I am not trying to place Roger Goodell on the same plane with the apostle Paul, but Commissioner Goodell was in New Orleans to listen to and learn the other side of social issues.  He wasn’t only concerned about the players in his league, although I assume he wanted to understand why some of them felt the need to protest.  He was trying to understand the issues facing young men who the system was failing, football players or not, athletes or not.
Isn’t this what Christ calls us to do—he who became poor that we might become rich?  If he felt the need to walk in our shoes so we might be reconciled, shouldn’t we do the same for those who stand outside society’s doors of privilege?

Sunday, September 23, 2018

Chasing the Rabbit

Chasing the Rabbit
Matthew 11:28-30
            I have some strange habits—not awful or antisocial, just strange.  Most of my friends know my strangeness, tolerate my strangeness, and, I suspect, some even appreciate my strangeness.  A few of my strange habits I keep to myself.  While my friends accept my strangeness, I’m not sure how they’d respond if they found out I was downright weird.
            When I’m walking the track at the athletic club I look for someone ahead of me who is moving slower than I am.  I make that person my “rabbit.” 
Some of you understand the term.  On tracks where greyhounds (dogs, not busses) race, there is a mechanical rabbit attached to the rail.  The dogs are trained to chase the rabbit.  It moves faster than they can, so their chase is futile.  It does get them to run their fastest, so it serves its purpose.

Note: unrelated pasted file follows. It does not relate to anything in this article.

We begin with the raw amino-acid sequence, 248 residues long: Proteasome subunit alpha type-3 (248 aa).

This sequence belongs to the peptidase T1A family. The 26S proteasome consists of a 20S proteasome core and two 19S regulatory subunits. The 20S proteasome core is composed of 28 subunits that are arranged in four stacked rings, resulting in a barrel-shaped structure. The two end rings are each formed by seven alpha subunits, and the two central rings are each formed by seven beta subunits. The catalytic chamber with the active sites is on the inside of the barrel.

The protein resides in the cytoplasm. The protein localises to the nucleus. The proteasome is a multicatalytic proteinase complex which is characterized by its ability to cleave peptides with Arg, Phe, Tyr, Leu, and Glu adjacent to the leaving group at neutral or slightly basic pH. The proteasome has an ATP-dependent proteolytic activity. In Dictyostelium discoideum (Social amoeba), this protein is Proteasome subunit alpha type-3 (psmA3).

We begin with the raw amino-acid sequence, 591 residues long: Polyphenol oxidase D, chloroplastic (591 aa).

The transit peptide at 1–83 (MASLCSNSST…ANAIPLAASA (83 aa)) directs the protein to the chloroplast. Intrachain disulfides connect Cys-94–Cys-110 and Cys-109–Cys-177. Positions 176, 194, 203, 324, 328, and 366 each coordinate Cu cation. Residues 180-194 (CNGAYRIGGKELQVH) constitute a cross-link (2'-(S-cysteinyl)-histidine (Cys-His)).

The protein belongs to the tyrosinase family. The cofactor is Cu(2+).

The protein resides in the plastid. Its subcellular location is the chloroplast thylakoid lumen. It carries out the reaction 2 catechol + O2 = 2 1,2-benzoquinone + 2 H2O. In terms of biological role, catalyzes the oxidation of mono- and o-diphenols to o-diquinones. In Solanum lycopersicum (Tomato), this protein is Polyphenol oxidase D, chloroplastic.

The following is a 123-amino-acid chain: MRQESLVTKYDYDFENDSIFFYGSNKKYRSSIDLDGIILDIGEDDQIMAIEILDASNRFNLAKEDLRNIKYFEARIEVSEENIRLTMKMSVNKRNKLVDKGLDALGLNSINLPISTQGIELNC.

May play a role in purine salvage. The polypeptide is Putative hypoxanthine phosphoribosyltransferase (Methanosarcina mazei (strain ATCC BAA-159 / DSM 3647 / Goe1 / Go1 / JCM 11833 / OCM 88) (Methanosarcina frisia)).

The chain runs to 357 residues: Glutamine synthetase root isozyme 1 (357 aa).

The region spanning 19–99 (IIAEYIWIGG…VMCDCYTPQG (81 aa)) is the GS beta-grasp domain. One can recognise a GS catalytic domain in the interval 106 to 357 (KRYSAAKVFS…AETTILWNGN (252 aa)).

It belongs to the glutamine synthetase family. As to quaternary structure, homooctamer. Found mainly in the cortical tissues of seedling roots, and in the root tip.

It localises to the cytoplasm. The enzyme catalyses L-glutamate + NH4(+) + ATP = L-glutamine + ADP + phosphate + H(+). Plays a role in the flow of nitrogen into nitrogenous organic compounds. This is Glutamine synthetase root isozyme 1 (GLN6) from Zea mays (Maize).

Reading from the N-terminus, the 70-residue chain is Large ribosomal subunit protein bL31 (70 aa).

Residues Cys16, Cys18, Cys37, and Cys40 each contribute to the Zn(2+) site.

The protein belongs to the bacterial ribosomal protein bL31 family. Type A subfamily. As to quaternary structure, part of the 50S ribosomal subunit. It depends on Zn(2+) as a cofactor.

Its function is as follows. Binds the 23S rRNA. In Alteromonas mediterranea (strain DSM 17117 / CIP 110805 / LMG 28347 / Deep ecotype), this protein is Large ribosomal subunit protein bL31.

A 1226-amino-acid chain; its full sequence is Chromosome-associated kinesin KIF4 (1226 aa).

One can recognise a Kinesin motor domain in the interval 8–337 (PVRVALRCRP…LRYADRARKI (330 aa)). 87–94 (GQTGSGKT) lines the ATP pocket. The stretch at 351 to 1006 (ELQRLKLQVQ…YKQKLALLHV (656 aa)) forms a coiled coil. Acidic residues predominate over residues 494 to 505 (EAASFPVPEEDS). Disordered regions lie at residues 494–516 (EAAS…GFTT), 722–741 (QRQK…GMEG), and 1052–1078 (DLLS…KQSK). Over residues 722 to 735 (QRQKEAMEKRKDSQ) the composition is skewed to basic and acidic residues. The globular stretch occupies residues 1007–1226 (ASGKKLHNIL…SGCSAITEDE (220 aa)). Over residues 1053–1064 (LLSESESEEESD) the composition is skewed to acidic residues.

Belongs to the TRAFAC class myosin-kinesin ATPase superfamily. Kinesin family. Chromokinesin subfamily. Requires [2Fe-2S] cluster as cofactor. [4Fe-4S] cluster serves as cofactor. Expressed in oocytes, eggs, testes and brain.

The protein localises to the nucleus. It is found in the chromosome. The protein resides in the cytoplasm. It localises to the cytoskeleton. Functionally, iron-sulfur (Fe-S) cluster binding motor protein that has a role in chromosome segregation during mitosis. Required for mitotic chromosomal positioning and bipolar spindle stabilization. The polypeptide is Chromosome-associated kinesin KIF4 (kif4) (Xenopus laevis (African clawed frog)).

The difference is that I choose a rabbit I can catch, pass, and try to catch again.  It may be strange, but it keeps me walking at a fast pace.  It’s helpful, and as far as I know, it’s harmless.
            Modern society has borrowed the expression chasing the rabbit from greyhound racing.  When someone overworks himself for a raise or a promotion, we say he’s “chasing the rabbit.”  When someone continues to run for higher and higher elected office, we say she’s “chasing the rabbit.”  Any time anyone seems to obsessively pursue a goal we use this expression.
            We don’t mean it kindly.  Comparing a person to an animal futilely chasing an unreachable goal is not a positive.  To say someone is running so singlemindedly that he/she has no time, energy or desire left for anything else is not a compliment.  We may be criticizing, or making fun of such a person, but we’re certainly not being complimentary.
            The world Jesus entered in the first century may not have had as many rabbits to chase as we have today, but overworking was still a problem.  Many people of Jesus’ day carried burdens they could not put down.  These burdens were placed on them by society.  The working poor found themselves overextended trying to provide for their families.  Those in professions considered unclean were expected to overextend themselves keeping every jot and tittle of the law.  Those whose illnesses or conditions caused them to be shunned by society overextended themselves just trying to live.  Even the rich and powerful overextended themselves trying to maintain or improve their position or their wealth.  They were the ones chasing the rabbit.